There were a few opportunities to clean apartments on the side for extra pay, which the my immediate manager offered to me. I thought he was doing me a favor because my spouse, who had been working full time, had been cut back on his own employment and we needed the extra money around the house. Lo and behold, I was constantly criticized for doing a job that he would have hired an entire cleaning crew to handle in an afternoon, and it taking me (a single person, not 3 as the cleaning crew had) at least 2 or more to clean an apartment that had seen the entire floor replaced (with no sawdust removed, and it was everywhere). After being told over and over that I was taking "too much time" and that they didn't even want to extend the job to me, my manager would "amend" my timecard so that the hours that I had spent seemed reasonable to him. Which meant that I was working more hours than they were paying me for, and then they were complaining about it on top of that. When the cleaning crew returned to their post, I would inspect what they would do to apartments and found that I had been doing 3x the work, not because I was a single person doing the job, but because half of the things that I did were NEVER cleaned by the crew. They neglected the interiors of cabinets, the tops, the heater covers, the tracks of all of the windows and sliding doors, and many other things that were not even being looked at, and half of the time they neglected to do a good job on the things they were cleaning.
    After my boss made it clear that he didn't like me, and thought little of my work, and scoffed at my concern over needing flexible hours in order to return to school and get my degree ("you'll never do that" he said), I left.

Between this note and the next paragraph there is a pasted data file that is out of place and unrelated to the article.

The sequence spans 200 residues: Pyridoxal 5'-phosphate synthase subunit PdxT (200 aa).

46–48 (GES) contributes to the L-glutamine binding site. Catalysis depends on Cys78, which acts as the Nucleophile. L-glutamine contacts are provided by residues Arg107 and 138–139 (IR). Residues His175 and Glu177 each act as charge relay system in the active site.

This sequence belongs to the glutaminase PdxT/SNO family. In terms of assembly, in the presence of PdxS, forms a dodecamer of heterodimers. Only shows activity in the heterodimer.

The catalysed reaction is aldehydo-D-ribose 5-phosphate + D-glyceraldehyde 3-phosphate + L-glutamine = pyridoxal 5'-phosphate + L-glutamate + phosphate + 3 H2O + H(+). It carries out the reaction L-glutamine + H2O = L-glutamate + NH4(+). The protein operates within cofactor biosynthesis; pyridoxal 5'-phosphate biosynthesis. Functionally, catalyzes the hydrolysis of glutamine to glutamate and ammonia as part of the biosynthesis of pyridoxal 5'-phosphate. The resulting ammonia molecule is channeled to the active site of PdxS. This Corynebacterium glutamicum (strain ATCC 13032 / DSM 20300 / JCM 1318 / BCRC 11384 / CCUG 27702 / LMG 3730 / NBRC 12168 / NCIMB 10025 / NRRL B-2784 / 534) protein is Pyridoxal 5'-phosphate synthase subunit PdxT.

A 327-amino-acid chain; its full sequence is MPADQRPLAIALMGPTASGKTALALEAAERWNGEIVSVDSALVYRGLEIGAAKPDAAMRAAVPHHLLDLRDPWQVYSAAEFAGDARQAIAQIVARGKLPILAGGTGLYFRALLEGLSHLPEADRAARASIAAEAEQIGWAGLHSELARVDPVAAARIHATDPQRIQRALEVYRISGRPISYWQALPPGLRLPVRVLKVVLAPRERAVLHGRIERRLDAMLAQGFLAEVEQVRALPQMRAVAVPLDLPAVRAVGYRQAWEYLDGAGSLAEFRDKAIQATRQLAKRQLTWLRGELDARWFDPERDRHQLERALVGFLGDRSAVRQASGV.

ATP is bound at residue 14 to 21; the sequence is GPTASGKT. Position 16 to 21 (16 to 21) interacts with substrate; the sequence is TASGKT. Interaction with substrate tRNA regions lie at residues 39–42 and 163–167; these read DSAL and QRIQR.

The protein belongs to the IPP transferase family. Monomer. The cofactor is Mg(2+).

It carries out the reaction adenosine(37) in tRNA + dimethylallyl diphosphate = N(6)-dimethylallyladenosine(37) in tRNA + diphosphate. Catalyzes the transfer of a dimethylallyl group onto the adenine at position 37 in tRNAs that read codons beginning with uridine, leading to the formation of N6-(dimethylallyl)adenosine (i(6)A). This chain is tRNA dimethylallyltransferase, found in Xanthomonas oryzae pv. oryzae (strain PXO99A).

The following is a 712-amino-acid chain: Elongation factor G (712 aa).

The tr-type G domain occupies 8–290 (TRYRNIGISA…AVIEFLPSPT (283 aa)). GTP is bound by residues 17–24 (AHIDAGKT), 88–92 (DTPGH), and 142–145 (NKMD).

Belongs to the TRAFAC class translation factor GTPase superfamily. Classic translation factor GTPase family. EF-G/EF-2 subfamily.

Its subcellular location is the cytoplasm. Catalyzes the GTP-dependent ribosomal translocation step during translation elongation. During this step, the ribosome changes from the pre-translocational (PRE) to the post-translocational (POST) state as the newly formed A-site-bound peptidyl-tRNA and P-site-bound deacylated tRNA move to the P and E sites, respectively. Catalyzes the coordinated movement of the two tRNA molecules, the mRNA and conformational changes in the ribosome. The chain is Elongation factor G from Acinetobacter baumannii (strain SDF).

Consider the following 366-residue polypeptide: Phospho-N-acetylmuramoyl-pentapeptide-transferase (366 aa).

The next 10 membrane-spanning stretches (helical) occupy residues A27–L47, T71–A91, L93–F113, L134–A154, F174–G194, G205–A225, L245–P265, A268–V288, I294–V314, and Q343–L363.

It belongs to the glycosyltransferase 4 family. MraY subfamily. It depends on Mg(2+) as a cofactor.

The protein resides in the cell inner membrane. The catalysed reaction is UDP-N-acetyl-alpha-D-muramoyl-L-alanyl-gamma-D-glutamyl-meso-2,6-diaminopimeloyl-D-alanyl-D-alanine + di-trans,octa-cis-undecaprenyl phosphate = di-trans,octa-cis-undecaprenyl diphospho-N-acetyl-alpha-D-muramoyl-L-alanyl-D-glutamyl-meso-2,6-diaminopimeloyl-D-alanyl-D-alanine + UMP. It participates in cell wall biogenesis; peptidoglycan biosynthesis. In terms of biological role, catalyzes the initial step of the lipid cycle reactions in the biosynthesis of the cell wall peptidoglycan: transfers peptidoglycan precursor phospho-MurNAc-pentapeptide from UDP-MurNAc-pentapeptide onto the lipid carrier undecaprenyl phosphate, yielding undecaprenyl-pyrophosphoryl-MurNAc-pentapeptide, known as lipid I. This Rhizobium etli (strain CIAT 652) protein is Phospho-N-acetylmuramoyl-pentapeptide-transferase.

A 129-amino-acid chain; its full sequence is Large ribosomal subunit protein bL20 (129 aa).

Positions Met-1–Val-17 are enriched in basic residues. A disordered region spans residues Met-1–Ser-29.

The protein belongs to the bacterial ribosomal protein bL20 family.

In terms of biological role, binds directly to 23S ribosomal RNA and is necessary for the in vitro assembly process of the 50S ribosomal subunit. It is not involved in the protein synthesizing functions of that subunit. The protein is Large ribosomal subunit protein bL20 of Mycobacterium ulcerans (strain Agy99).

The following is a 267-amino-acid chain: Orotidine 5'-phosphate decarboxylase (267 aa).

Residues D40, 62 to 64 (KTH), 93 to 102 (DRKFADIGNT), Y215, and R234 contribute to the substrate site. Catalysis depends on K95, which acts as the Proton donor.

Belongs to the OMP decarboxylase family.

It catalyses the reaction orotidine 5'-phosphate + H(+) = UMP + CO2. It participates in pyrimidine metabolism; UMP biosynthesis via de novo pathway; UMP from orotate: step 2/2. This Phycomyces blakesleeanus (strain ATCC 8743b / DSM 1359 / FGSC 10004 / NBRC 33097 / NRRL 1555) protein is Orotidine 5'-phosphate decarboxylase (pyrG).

His bosses could never return a phone call about these issues. They wouldn't even respond in email. I suspect it is because they were afraid to put anything into writing that made them look bad. I had no grounds for a lawsuit, but I'm here to warn prospective employees---they will tell you that the job will require xyz, and then add a full alphabet over time. They will tell you that it will only be a certain number of hours, and then want to be able to place you "on call" 24 hours a day (I literally had 3 telephones in my house ringing at once sometimes, and it was just the manager himself who needed to 'ask me a question' that could've waited until I returned the very next morning). as the first review here said---they will slowly take over every hour of your life, and suck up all your energy, and then not even dignify you with a proper response.

    I won't get into the ethical issues that I'm omitting that I saw that were occurring. I don't want to be sued by a bunch of real estate people over a job that left nothing but a sour taste and a bad 'learning experience'.

    Advice to ManagementAdvice

    There's more to fulfilling the requirements of the job than keeping the rents rolling on time. How about being responsive to tenants and employees? How about treating them ethically? How about answering a telephone call or email on time, and when you do return the same, actually stating (as we were taught in Business 101) in your message WHY you are calling? If you want to keep peon-level employees around for more than a year, don't treat them like they are trash that you despise. My position had 4 employees in 5 years (yes, I kept count). Shouldn't that tell you something about the immediate supervisor?

    Doesn't Recommend